Boot time matters, especially when it comes to laptops and netbooks. Today, when you pull a netbook out of your bag and hit the power button, it can take anywhere from 25 seconds to 2 minutes to load a working Windows or Linux desktop. In the not too distant future, that figure could be as low as 5 seconds.
Two Intel engineers recently demonstrated an Eee PC with modified software that could boot a full operating system in a matter of seconds. They first showed that you could boot a version of Fedora Linux and then a version of Moblin, both tweaked for 5 second boot times.
Because the demo used an Eee PC with a solid state disk, the engineers say that boot times will be slower on a system with a hard drive. And while the network manager loads in the first 5 seconds, it might take a bit longer to actually connect to a netowkr. But the demonstration is still pretty impressive, especially at a time when other software developers are working on SplashTop and ExpressGate style systems that let you load a stripped down Linux-based OS in just a few seconds.
The difference between the 5-second boot and SplashTop is that SplashTop is designed to be used in partnership with a full desktop operating system. You can launch SplashTop any time you just want to use a web browser, Skype, or image browser without waiting for the PC to fully load. The Intel demo shows that it’s possible to load a full desktop in the same amount of time, which could potentially make SplashTop obsolete before it’s even been widely adopted.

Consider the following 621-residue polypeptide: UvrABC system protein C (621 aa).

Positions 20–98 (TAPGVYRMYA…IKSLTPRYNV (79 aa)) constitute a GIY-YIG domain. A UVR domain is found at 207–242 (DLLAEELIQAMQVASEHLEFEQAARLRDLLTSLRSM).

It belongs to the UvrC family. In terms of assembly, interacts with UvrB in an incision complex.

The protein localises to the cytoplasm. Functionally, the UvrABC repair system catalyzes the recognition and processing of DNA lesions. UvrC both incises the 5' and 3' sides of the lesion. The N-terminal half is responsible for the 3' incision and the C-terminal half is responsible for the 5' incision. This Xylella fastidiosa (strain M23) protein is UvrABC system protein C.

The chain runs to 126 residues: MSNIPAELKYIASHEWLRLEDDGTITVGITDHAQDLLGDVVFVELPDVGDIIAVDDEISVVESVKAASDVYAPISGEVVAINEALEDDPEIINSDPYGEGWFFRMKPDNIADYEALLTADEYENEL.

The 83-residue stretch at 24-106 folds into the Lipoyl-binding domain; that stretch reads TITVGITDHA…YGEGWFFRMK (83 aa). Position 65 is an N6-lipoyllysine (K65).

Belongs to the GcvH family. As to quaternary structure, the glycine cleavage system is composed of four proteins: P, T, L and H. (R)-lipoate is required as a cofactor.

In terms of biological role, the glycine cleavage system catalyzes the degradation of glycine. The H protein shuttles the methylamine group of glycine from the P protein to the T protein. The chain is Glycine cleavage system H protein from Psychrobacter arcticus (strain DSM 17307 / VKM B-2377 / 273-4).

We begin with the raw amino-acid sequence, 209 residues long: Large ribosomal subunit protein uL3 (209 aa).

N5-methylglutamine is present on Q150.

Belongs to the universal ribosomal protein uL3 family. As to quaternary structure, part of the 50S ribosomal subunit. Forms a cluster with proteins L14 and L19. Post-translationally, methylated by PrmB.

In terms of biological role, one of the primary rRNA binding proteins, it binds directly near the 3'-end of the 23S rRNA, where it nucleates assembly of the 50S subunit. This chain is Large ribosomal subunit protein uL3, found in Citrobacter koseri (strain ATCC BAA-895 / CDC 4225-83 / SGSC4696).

It’s not like you can get a 5-second boot time without making some compromises. But most of the items the Intel engineers trimmed are things nobody will miss. For example, a typical Fedora bootup spends 2 minutes on setting up a mailserver. Ubuntu normally spends 2.5 seconds adding drivers for restricted-license devices, even if you’re running it on a computer that doesn’t need those drivers.